RESULTADOS: No hubo diferencia significativa entre los grupos cuanto la calidad de la analgesia, siendo la mayoría de buena calidad (EAV 0 a 2). Hubo diferencia significativa cuanto al número de bolus liberados. En el Grupo F  fue mayor que el Grupo S. No hubo diferencia cuanto al volumen total de la solución infundida y tiempo de infusión total. No hubo bloqueo motor después de la institución de la analgesia controlada por el paciente (ACP). La incidencia de vómitos y retención urinaria fue mayor en el Grupo S y cuanto a la sedación y al prurito, no hubo diferencia entre los grupos.
CONCLUSIONES: El fentanil y el sufentanil continuos y en bolus accionados por el paciente, por vía peridural, en las dosis utilizadas en este estudio, presentaron excelente analgesia pós-operatoria. No obstante, el sufentanil presentó efectos colaterales mas intensos que el fentanil.


 

 

INTRODUCTION

The development of new postoperative analgesic techniques has allowed for anesthetic planning aiming at a pain-free postoperative period with patients early recovery and discharge 1. So, depending on the surgery, the use of long lasting anesthetics associated or not to opioids in peripheral, continuous epidural and spinal blocks, makes possible to improve postoperative analgesia 2-6.

Opioids associated to long-lasting local anesthetics improve epidural and spinal block quality, allowing for the maintenance of a more superficial anesthesia with less drug and inhalational anesthetics consumption, when combined epidural/general anesthesia is used 5-7.

Epidural fentanyl or morphine associated to local anesthetics have been used in single doses or through catheter’s, in intermittent boluses or continuous infusion by programmed infusion pump’s 8.

These pumps allow analgesia to be patient-controlled, not only bringing more comfort and safety but also creating a higher interactivity of patients with their recovery 8-14. There are pumps designed for intravenous infusion of drugs too, though its use is related to higher opioid consumption 5,6.

Side-effects of opioids infusion techniques are sedation, nausea, vomiting, pruritus and urine retention. Another more severe effect is respiratory depression, usually related to morphine analgesia 5,6,21-24.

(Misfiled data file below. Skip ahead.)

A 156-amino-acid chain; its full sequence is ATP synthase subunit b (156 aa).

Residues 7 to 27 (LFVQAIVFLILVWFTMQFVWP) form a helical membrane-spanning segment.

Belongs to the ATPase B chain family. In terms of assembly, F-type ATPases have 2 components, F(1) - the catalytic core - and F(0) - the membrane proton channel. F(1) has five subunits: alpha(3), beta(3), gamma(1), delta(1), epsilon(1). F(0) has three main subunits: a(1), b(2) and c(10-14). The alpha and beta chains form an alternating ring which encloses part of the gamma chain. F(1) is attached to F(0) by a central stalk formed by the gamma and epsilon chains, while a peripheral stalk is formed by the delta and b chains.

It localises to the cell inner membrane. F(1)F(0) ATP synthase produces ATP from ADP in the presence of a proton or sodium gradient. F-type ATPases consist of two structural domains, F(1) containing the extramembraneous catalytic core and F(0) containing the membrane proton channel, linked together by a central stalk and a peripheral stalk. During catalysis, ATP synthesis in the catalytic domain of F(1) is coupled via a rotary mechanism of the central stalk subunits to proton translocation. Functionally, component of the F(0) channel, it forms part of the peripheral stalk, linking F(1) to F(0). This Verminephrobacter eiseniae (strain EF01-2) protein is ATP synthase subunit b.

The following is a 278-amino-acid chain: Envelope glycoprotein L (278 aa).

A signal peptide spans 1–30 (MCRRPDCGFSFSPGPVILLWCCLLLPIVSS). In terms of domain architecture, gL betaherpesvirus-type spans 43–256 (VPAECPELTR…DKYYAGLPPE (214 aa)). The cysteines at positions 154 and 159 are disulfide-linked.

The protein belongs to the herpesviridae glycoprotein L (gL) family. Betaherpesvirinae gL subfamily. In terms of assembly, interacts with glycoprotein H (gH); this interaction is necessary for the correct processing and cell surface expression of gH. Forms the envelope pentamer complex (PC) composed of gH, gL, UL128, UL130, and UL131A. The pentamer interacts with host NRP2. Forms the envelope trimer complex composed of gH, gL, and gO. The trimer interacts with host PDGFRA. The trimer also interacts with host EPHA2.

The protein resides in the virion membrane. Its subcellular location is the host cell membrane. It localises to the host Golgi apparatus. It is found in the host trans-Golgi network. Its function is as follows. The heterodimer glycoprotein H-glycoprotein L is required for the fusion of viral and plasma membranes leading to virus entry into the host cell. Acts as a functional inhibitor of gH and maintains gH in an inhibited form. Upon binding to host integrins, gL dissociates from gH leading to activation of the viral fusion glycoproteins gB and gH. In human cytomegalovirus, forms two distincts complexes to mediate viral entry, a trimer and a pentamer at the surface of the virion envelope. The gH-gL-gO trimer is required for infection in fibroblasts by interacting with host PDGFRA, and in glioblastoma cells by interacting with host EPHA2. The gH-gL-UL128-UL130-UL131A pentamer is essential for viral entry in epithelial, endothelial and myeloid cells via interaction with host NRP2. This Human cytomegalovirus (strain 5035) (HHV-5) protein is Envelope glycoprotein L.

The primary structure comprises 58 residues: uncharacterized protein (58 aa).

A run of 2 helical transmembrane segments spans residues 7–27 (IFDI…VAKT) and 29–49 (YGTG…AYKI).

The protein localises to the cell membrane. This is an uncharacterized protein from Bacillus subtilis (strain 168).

Knee anterior cruciate ligament reconstruction with arthroscopic patellar tendon transposition is very painful, especially during the first postoperative day. It increases time for hospital discharge and makes difficult early physiotherapy. A recent study 8 has shown the efficacy of fentanyl or morphine associated to low bupivacaine concentrations in continuous infusion to control postoperative pain in a patient-controlled analgesia system (PCA), which allowed early physiotherapy and patients discharge in 24 hours 8. It has also shown a low incidence of side-effects (sedation, nausea, vomiting and pruritus), specially with fentanyl 8. Moreover, continuous infusion and bolus doses were lower than those administered by other authors 8,15-17.

Sufentanil has also been used in PCA with good results in controlling postoperative pain 18,19.

The aim of this study was to compare fentanyl and sufentanil in patient-controlled epidural analgesia with continuous infusion pump, in patients submitted to knee ligament reconstruction. Besides analgesia, other parameters were also evaluated, like opioid consumption and side-effects, such as sedation, pruritus, urine retention and respiratory depression.

 

METHODS

After the Centro Médico de Campinas Ethics Committee approval, 70 patients aged 16 to 47 years, physical status ASA I and II, scheduled to undergo knee ligament reconstruction under epidural anesthesia gave their written informed consent to be included in this study.

All patients were premedicated with oral diazepam (10 mg) 60 minutes before surgery.